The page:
Writing fiction can be more anxiety-making than writing nonfiction; you’re working with your imagination. This creativity leads to anxiety, so take a break occasionally. You may find as I do, that your little breaks are helpful. After a break, you’ll write more easily, rather than struggling to find words.

Doubts and anxiety are the price you pay for being an indie author. They do fade over time. You can handle it. 🙂

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Short Fiction Secrets: How To Write And Sell Short Stories

Short Fiction Secrets: How To Write And Sell Short Stories

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Want to write short stories? If you answered yes, that's excellent… Here's why. Today, you can make money writing short fiction. More info →
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Self-Publishing Disaster: 3 Tips To Rebuild Your Confidence

Self-Publishing Disaster: 3 Tips To Rebuild Your Confidence

You had huge hopes for your latest book but those hopes have faded. Three months after publication, you’ve sold few copies. Whether you’re a self-publishing pro, or a newbie, you’re disappointed.

Let’s unpack your “failure.”

Here’s the reality. Books fail. Indeed, most books fail. Ask any author. Bestselling ebooks/ books (let’s just call them books) are rare. Luck boosts many books to bestsellerdom. Concentrated effort boosts others.

That said, you don’t need to write bestselling novels or nonfiction books to make a nice living as a self-publishing author.

Why self-publishing fails…

While there are any number of reasons you can self-publish a book and winces at its sales, here are some common reasons for failure in fiction:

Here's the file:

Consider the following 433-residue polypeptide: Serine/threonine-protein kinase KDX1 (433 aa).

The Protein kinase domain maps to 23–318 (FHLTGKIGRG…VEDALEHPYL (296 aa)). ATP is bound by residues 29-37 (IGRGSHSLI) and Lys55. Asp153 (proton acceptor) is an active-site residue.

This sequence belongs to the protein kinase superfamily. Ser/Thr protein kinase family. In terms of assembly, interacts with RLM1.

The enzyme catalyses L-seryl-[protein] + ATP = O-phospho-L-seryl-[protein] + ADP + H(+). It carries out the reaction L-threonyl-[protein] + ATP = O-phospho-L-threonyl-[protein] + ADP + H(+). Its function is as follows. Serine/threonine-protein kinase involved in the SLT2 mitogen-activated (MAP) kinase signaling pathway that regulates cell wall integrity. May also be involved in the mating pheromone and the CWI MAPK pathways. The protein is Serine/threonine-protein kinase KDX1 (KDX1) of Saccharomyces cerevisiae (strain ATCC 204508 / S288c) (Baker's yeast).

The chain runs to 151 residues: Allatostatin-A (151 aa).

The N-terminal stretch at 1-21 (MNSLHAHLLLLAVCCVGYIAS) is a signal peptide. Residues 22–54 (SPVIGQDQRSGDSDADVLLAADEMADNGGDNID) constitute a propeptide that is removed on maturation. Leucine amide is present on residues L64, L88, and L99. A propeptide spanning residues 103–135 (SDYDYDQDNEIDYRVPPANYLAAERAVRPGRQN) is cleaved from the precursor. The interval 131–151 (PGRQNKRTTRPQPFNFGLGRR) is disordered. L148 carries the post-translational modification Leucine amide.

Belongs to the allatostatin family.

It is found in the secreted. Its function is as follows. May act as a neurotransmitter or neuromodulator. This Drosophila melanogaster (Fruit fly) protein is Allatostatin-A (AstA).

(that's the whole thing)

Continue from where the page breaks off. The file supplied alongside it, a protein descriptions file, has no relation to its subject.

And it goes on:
• The author didn’t pick a genre at all, or picked an overcrowded genre;
  • Readers can’t find the book: the description is skimpy, and there’s no meta data, so Amazon has no idea where to “file” the book;
  • The book’s cover gives no clear indication of its genre. Readers are confused, and pass the book by;
  • A lack of promotion.

What about nonfiction? Reasons for the failure of a nonfiction book include:

  • An itty bitty audience, or an audience which is well-served with a large number of new books, and the author’s offering doesn’t stand out;
  • As with fiction, above — the readers can’t find the book, because of a lack of attention to meta data;
  • An unappealing cover. A cover needs to grab readers, and make them FEEL something. If you’re selling a diet book, an apple and a tape measure can make for a great cover, depending on the book’s title, and the photography. Or it may not;
  • As above, a lack of promotion.

There may be no clear reason a book fails